RV Park Becomes Home Away from No Home
Recreational vehicles are used for fun and travel, but the recession is changing things. The economy is forcing some people out of their neighborhoods and into RVs, according to KTVN-TV, Reno, Nev
"Thankfully we had this and it was paid for," says Gene Stewart.
Stewart used to do home construction in California, but when people stopped building, his business folded. Soon, the house was gone and much of his other stuff.
Stewart used to make $140,000 a year; now he's making about $16 an hour – and lives in the RV park.
"I have a job," Stewart says. "I just started last Friday."
Stewart, his wife and granddaughter have lived at Camp N Town RV Park since November.
"There are a lot of folks here that are in a similar boat as us," Stewart says.
An older pick-up replaced the new truck Stewart had until it was recently repossessed.
One day on a new job gives him hope for the future. But, there's no telling how long Camp N Town will be the place to call home.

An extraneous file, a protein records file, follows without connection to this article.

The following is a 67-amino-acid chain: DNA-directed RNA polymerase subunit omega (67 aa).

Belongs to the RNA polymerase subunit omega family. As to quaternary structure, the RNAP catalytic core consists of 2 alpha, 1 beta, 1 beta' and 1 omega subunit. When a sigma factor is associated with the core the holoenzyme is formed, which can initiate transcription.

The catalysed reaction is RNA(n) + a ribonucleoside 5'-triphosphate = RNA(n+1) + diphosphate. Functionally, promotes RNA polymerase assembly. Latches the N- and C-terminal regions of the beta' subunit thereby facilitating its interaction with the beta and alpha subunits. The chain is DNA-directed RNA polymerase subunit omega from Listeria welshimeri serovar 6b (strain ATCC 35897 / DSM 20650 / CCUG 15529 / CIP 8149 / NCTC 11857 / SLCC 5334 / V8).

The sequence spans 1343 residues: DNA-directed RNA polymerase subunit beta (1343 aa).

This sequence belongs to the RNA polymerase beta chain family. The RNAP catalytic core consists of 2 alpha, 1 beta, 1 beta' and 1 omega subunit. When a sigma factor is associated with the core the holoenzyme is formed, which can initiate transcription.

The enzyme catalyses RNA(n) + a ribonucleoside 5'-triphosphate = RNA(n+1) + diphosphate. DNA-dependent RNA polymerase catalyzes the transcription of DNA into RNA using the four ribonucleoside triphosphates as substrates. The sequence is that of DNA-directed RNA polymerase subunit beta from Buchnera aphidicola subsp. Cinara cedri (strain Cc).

"A lot of them have to live in them because there's no other way they can afford to live," says Ivan Lipere.
Things are changing at Camp N Town RV Park as people are experiencing changes of their own.
"We used to have a lot of people travel overnight."
In the 31 years Lipere's owned the park, he's seen plenty of things come and go. “This has happened in the last say, 10 years," says Lipere. "But, in the last two years it's gotten worse."
For the last three years Nicole Grampp and her husband have called Camp N Town home.
"We were looking into buying a home and we decided to live moderately," says Grampp, "and be able to save up enough money so that we could have a substantial down payment to get some property."
The economy started to sour and things changed. Her parents helped the couple buy an RV and Grampp couldn't be happier.
"We own it, so we don't have to worry about getting kicked out of it or something. There's no payments, we just pay our space rent," Grampp explains.
Monthly rent at Camp N Town starts at $275 – an economical choice when money isn't flooding in.
Grampp adds, "Now we kind of have neighbors that are staying."
Lipere says his park is nearly three quarters full, practically unheard of for winter and spring months.